Album Review: “Rivers in the Wasteland” by Needtobreathe

The Southern rockers’ fifth album finds the group back to the heart of its music.

ALBUM_needtobreathe PERMISSION FROM BIG HASSLE MEDIA
Folk-rock band Needtobreathe make a comeback with their latest studio album. Photo used with permission from Big Hassle Media.

Rating: 4.0/5.0
Release Date: April 15

Be an opening act for Taylor Swift. Check. Perform in sold-out arenas across the nation. Check. Garner comparisons to the epic rock of U2 and The Fray. Also a check. Needtobreathe had all this going for them, although the success came with a cost.

Lead singer Bear and his brother Bo Rinehart form the nucleus of the band, which hails from Possum Kingdom, South Carolina. They were coming off their most successful album “The Reckoning” in 2011. However, following a rough patch of infighting and the loss of their longtime drummer Joe Stillwell, they went back to the studio for a year of sporadic touring and recording, emerging with their newest project “Rivers in the Wasteland.”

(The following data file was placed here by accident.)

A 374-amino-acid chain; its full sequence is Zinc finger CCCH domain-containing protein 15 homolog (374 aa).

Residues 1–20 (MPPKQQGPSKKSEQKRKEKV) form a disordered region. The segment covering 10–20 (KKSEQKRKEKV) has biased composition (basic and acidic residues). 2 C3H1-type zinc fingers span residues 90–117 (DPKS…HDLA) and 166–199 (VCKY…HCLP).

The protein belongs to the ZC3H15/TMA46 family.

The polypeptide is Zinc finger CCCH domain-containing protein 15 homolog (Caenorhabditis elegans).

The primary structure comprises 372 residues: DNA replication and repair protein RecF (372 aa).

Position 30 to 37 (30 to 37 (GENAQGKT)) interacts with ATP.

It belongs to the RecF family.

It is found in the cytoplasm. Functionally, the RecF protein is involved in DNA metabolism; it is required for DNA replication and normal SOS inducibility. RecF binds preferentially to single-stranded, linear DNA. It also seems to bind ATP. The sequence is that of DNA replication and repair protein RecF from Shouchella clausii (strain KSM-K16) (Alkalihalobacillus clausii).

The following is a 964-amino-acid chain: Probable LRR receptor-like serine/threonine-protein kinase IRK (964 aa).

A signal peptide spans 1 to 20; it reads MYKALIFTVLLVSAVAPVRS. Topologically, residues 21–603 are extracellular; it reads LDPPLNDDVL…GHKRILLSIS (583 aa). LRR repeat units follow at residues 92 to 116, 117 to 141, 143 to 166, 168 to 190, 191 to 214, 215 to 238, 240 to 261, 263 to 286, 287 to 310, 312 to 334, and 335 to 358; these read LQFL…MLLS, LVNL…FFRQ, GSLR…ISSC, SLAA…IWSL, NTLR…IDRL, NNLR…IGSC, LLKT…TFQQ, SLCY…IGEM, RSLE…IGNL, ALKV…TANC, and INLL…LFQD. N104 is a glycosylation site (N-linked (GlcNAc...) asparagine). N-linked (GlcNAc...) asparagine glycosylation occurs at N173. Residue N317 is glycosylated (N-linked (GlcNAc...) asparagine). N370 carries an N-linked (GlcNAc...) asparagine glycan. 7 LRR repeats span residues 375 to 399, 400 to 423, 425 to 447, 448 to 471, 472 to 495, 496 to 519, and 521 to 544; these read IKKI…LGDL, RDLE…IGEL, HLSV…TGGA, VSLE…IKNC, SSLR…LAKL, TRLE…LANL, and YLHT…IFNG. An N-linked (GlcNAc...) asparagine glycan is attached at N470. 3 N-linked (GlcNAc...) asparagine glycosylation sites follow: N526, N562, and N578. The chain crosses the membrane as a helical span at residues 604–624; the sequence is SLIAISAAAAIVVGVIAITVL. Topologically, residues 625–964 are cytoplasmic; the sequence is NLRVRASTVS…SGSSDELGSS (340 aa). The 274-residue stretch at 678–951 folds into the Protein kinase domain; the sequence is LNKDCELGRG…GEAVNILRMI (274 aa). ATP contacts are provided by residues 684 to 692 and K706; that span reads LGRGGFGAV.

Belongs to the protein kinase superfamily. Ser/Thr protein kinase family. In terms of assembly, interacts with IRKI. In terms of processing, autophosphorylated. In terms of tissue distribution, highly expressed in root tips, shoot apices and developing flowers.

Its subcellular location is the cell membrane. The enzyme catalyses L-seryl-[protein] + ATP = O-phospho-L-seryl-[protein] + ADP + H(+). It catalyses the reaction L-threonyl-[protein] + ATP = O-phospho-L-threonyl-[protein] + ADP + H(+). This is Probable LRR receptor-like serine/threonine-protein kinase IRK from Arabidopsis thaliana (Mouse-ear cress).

Their first track, christened “Wasteland,” reflects the turbulent path the group had traversed up to that point. It is a contemplative combination of acoustic guitar, banjo and piano with lyrics that suggest that there is still a “crack in the door filled with light” that offers hope. In a moment of sentimentality, they pay homage to their roots with a spirited love song dedicated to their home in “Oh, Carolina.” Their lead single “The Heart” is the most upbeat track on the record, and it exudes energetic rhythms that make your toes want to tap — it positively demands your heart be happy. The tune is boosted by an eclectic mixture of furiously strumming strings, drums, tambourines, claps and boisterous vocals.

Their final song on the album, “More Heart and Less Attack,” sums up Needtobreathe’s desire along this entire adventure: It collectively pulled back from the daily grind in order to get to the heart of what initially made its music engaging. It has a renewed satisfaction in simplicity, and this led to a stripped-down sound with fewer instruments and less technology. The whole record will undoubtedly sound great live because “Rivers in the Wasteland” has a wonderfully raw quality and brims with energy. The fact is that Needtobreathe came into this album lost in a proverbial wasteland, only to emerge with a newfound, positive outlook facilitated by its music. Ironically, this labor of love came out of a desire to get back to Needtobreathe’s roots and it did just that. It found its heart again.